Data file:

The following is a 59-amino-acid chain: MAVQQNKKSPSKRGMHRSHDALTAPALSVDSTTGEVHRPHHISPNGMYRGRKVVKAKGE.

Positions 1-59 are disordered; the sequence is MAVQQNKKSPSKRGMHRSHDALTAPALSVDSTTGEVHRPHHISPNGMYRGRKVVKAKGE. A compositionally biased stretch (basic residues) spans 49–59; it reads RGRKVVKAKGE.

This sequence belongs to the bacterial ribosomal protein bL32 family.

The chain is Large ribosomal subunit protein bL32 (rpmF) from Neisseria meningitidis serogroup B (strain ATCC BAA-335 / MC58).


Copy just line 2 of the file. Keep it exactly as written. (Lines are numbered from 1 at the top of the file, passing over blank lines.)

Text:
Positions 1-59 are disordered; the sequence is MAVQQNKKSPSKRGMHRSHDALTAPALSVDSTTGEVHRPHHISPNGMYRGRKVVKAKGE. A compositionally biased stretch (basic residues) spans 49–59; it reads RGRKVVKAKGE.